A brief insight into CTV measurement and attribution
CTV measurement and ads performance across streaming platforms is big business and is a topic, which shouldn’t be overlooked if you are working in the marketing industry …but first, let’s quickly explain what CTV is.
Connected TV (CTV) is basically any television or device, which is equipped to stream video via the Internet, for example, a Smart TV. Various platforms can be downloaded in the form of an app, allowing the viewer to watch countless hours of TV, film, and independent video.
This ease of access is why CTV has become the most popular method of watching media across the globe, with over 200 million people in the US alone using the technology (70% of the population!) CTV ad spend volume in the US amounted to a staggering $11.3bn during 2020, proving what a lucrative medium the platform has become.
Youtube and Netflix are the most popular platforms, holding over 50% of the market between them, based on daily viewers in the US. Youtube, in particular, is expected to generate over $5.5bn in ad revenue by 2022, according to market research, with COVID lockdowns playing a major part in the growth of ‘advanced TV’ over the past year.
But how can the effectiveness of CTV be measured from an advertising and marketing point of view?
Measure CTV ads performance
CTV measurement and attribution have become a vital weapon for marketers and publishers who want to see the highest return on investment (ROI) for their advertising campaigns. Access to CTV analytics tools allows marketers to plan highly targeted campaigns, which can be easily managed to provide an extremely cost-effective advertising solution.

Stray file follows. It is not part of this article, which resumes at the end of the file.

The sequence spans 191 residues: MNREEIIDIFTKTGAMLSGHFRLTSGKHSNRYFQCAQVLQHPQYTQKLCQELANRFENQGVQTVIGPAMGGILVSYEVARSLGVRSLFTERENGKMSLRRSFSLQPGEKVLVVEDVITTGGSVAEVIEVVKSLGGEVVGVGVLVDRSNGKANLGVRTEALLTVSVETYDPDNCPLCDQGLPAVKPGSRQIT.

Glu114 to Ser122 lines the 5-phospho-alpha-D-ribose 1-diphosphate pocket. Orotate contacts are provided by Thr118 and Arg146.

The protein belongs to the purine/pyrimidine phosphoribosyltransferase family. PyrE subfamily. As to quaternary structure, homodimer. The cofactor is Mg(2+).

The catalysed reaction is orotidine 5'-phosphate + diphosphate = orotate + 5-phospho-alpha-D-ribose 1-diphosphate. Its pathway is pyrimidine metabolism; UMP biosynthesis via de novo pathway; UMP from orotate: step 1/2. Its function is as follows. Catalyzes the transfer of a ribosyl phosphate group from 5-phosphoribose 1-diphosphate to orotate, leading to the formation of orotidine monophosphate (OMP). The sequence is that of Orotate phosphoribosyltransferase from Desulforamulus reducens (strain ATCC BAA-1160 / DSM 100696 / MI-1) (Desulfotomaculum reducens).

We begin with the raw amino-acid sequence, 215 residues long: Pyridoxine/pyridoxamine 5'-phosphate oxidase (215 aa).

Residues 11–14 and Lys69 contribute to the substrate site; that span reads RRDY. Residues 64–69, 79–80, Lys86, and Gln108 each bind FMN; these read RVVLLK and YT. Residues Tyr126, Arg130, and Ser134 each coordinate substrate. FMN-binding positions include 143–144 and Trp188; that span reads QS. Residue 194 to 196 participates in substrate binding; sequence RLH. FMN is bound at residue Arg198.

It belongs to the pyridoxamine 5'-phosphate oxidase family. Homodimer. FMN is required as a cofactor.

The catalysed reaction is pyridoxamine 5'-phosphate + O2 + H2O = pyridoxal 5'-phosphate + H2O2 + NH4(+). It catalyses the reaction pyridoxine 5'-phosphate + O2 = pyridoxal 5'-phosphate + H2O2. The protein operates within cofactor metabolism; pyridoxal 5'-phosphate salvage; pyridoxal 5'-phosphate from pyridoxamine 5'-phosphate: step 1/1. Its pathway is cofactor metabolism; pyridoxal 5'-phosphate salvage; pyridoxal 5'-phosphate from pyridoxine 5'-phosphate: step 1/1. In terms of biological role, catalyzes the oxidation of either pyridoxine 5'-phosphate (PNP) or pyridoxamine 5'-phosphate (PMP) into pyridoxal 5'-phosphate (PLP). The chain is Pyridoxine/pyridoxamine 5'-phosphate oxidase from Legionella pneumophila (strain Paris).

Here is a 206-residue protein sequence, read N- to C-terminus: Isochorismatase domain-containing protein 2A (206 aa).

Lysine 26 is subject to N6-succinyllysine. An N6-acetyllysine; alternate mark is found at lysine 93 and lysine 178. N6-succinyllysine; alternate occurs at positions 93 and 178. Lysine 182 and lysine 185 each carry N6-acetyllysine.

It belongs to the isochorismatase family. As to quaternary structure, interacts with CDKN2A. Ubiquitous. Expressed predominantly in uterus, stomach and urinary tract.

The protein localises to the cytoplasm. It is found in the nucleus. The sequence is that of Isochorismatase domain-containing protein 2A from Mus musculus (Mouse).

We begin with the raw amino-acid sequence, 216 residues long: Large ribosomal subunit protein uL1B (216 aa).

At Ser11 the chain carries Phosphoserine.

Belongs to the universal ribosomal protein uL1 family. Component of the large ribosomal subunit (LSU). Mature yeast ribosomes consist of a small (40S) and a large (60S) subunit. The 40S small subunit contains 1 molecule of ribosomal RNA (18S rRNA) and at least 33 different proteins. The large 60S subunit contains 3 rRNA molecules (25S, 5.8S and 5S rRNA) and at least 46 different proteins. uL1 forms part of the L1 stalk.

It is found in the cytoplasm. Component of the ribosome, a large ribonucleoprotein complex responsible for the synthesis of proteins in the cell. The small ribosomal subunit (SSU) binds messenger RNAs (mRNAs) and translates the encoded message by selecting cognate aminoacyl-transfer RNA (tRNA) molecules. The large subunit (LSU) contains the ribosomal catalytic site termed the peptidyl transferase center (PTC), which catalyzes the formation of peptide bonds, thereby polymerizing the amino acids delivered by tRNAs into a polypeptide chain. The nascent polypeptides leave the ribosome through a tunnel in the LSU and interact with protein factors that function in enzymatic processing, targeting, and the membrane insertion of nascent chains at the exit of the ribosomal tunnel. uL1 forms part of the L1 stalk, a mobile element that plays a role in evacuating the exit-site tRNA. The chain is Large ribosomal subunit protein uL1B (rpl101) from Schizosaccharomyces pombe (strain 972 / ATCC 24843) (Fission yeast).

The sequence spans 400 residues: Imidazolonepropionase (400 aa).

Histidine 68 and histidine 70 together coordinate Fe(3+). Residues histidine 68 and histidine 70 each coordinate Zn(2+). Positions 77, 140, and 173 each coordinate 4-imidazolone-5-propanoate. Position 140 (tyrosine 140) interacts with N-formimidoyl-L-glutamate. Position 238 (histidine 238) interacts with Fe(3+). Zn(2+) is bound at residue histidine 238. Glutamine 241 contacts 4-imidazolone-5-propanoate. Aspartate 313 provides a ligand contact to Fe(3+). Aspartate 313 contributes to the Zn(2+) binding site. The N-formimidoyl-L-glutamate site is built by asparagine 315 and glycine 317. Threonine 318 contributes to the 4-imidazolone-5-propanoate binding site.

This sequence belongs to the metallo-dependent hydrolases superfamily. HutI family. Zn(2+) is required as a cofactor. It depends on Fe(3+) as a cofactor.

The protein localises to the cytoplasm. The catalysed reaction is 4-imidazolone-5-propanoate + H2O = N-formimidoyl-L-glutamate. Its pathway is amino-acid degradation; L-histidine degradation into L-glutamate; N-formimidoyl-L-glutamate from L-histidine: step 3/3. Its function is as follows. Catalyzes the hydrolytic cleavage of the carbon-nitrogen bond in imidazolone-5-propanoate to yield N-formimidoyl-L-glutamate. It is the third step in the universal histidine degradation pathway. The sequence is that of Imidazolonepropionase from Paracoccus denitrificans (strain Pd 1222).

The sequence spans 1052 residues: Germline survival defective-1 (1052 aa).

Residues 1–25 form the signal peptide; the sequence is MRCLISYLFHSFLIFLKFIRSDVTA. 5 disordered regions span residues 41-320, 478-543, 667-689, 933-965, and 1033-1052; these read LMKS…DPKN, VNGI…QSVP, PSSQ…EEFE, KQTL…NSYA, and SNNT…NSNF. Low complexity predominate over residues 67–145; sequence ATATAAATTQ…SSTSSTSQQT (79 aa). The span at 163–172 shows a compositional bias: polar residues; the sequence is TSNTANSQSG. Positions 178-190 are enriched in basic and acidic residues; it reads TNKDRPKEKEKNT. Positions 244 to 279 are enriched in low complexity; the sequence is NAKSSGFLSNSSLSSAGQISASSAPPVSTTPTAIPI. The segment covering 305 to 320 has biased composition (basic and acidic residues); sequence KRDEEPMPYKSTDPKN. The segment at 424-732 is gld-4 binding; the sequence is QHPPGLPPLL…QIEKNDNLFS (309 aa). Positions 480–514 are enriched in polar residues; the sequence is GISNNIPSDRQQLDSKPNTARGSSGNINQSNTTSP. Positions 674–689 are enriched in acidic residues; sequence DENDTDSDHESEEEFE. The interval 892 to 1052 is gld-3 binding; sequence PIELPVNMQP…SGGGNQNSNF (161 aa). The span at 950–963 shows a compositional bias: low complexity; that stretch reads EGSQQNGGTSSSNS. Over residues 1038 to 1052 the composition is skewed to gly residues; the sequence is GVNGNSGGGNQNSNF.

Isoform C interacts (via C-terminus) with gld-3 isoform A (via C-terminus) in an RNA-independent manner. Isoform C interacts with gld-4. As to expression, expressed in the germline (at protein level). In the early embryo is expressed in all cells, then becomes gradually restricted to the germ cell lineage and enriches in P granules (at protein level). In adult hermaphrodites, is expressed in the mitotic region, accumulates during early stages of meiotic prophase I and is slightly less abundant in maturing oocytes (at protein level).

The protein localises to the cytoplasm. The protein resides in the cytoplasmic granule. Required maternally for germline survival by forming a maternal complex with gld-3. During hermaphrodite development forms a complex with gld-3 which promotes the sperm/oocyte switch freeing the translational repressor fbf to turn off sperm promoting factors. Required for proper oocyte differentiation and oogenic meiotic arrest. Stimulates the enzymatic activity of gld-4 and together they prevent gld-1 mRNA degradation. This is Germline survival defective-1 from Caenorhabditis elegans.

Engagement can be monitored almost instantaneously, with every click and interaction reported on to provide an in-depth overview of the campaign. Return On Ad Spend (ROAS) is obviously one of the main metrics, which marketers pay close attention to – giving a broad overview of how a campaign has performed.
However, one downfall of monitoring the campaign in this way is that it only reports on the overall account and not the individual users, with an entire family commonly using just one Netflix account. This is why it is important to invest in a tool, which reports on a wide range of data to help drill down and closely inspect the available metrics.
Other popular metrics for measurement & attribution include Conversions and Completion Rates, with the former focusing on sales, which have been driven by ad impressions. Meanwhile, Completion Rates relate to whether an ad has been watched in its entirety, giving an indication of how engaging the campaign is.
Possible drawbacks of CTV measurement and attribution
As mentioned above, CTV measurement is not completely precise, and there are numerous factors, which could skew the data. This is why it is important to use a range of metrics and to produce detailed reports, which limit the chance of distorted data that could hinder the effectiveness of future campaigns.
However, the good news is, things are set to improve…
As we saw during the development of the Internet, practices, and legislation can quickly evolve, which will almost certainly benefit CTV marketers. These changes are already in motion, as the Interactive Advertising Bureau (IAB) is looking to implement a standardized approach for advertising on the platform. This will ultimately result in improved reporting and the sharing of data, which will boost the accuracy of CTV measurement in the years to come.
- CTV is big business, with over 70% of people in the US streaming video using a Smart TV or other enabled devices, making it a powerful advertising platform.
- Marketers can measure CTV ad performance using metrics such as ROI, ROAS, Conversions, and Completion rates, amongst others.
- CTV analytics currently face some limitations, but this is expected to improve in the future thanks to the implementation of new standards set by the IAB.
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